Things didn’t need to turn out the way they did, even given the initial conditions the Solar System began with. And perhaps that makes it worth reconsidering an assumption we make: perhaps the habitable zone shouldn’t be defined by the location in the Solar System where an Earth-sized planet with an Earth-like atmosphere would have the right pressure-and-temperature combinations for liquid water on its surface? Perhaps, instead, we should consider the possibility that, just as a nudge in the wrong direction could have rendered early Earth either an inferno or a frozen wasteland, perhaps a nudge in the right direction would have led to life thriving on Venus or Mars . In other words, perhaps what we think of as the “habitable zone” of a star is actually much broader — and more variable — than we’ve thought up to this point.

This is exactly what Adrian Lenardic and collaborators consider in their latest article, published in the journal Astrobiology. What they explore is the possibility that if you began the Solar System anew with only very slight, perhaps imperceptible changes in the initial conditions, perhaps Venus, Earth or even Mars (or all three) might emerge with life thriving on them. The similar size and composition of Venus and Earth, their likely similar early histories coupled with their vastly different outcomes was once thought of as an inevitability. But as more planets are discovered and characterized, we may find out that the truth is vastly different from those expectations.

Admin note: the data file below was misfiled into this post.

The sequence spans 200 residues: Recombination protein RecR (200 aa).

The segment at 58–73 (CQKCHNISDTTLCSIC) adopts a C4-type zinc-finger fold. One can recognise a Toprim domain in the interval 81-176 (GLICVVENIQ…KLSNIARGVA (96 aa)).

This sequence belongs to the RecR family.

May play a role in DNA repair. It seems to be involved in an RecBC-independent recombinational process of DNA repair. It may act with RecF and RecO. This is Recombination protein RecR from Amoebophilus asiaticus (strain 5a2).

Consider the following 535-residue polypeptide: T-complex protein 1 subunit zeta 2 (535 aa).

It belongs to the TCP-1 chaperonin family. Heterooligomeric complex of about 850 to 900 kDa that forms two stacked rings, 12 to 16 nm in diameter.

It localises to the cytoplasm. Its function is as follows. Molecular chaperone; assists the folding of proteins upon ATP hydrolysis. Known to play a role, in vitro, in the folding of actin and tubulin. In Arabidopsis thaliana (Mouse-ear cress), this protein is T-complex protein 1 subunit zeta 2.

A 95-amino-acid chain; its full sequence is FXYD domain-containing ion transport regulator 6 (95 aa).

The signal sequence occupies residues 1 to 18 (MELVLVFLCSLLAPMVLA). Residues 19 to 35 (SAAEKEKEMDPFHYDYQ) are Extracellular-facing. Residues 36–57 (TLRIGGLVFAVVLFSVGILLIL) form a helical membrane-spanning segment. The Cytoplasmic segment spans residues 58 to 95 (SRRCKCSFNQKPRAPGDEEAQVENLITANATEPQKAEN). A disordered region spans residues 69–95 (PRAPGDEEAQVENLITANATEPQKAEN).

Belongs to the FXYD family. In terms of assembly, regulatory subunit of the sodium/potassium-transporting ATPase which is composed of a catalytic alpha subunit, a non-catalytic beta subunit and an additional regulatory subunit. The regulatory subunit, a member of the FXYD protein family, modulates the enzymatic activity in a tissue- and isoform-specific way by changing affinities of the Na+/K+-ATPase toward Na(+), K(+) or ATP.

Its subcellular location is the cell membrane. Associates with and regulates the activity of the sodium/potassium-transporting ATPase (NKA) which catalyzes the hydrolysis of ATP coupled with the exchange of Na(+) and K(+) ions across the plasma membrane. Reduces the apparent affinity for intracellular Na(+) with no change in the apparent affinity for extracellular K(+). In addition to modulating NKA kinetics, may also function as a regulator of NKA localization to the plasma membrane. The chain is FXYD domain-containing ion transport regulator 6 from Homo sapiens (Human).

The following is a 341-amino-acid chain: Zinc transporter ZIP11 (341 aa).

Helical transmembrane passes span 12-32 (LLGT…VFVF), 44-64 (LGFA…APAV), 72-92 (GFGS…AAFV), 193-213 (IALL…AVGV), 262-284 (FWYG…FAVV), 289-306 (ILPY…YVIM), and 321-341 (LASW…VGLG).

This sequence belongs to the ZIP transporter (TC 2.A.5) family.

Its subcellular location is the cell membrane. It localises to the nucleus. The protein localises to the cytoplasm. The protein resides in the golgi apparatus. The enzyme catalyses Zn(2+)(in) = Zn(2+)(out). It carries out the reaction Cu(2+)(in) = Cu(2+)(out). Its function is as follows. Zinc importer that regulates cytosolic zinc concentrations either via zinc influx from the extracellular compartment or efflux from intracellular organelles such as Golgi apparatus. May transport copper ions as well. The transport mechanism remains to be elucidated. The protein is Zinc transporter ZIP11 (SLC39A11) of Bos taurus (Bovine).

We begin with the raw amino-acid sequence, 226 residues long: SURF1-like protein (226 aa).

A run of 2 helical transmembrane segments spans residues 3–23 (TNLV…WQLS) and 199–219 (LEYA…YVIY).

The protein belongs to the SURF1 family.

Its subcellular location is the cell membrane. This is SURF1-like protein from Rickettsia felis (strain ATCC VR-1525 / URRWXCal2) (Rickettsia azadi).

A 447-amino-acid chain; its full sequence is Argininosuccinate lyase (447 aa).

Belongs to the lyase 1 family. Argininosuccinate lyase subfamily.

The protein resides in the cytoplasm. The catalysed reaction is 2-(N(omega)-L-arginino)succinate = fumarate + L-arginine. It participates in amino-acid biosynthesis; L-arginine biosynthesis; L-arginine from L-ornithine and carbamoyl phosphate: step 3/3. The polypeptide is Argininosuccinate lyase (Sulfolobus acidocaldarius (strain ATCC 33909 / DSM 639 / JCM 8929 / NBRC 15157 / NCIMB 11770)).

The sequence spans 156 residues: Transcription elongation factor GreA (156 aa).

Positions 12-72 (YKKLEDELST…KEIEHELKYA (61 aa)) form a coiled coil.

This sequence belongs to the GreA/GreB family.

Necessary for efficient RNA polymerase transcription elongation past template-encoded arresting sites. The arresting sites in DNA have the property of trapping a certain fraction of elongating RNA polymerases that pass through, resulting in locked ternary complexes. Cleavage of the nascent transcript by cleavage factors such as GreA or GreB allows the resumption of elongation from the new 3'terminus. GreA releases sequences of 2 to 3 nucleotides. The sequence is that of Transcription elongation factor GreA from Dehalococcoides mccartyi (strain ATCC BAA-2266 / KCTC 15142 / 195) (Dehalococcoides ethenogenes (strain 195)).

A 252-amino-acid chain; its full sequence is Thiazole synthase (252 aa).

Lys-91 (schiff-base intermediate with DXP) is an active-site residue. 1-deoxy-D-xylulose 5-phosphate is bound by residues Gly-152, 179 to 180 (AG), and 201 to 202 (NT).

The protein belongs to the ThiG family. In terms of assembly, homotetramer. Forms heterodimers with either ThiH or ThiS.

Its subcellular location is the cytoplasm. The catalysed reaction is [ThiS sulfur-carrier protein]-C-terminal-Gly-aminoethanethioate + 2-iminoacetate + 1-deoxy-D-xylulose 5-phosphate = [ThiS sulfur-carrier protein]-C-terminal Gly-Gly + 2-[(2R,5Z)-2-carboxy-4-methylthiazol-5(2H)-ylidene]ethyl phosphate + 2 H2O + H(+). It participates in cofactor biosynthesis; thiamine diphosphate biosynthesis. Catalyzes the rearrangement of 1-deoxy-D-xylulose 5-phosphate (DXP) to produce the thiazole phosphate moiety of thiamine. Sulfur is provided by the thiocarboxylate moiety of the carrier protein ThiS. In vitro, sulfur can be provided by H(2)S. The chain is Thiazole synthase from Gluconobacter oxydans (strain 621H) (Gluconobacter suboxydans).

“[I]f you could run the experiment again, would it turn out like this solar system or not? For a long time, it was a purely philosophical question. Now that we’re observing solar systems and other planets around other stars, we can ask that as a scientific question. If we find a[n exo]planet sitting where Venus is that actually has signs of life, we’ll know that what we see in our solar system is not universal,” Lenardic said. As the next generations of exoplanet missions go from the planning stages to construction to operation, signs of life — to go from potentially habitable to inhabited — could become a reality. Plans to directly image rocky alien exoplanets or to view the starlight filtering through the atmosphere could reveal worlds with oceans, continents, seasonal changes, or, perhaps most tellingly, oxygen-rich atmospheres.

Yet even an absence of oxygen might not be a dealbreaker. After all, Earth had life for billions of years before our atmosphere became oxygen-rich, and it’s even possible that plate tectonics may not have become active on our world 2-to-3 billion years ago. “There are things that are on the horizon that, when I was a student, it was crazy to even think about,” Lenardic continued. “Our paper is in many ways about imagining, within the laws of physics, chemistry and biology, how things could be over a range of planets, not just the ones we currently have access to. Given that we will have access to more observations, it seems to me we should not limit our imagination as it leads to alternate hypothesis.”

Just as a planet’s location, pressure, temperature, composition, magnetic and geologic properties and more may influence whether it has life on its surface or not, that life may feed back onto the planet itself, perhaps altering its course in ways we do not yet understand. As we move from the realm of speculation into the era of data-rich information about alien worlds, we may find that life is far more common — and inhabited worlds are far more diverse — than we’ve ever considered before.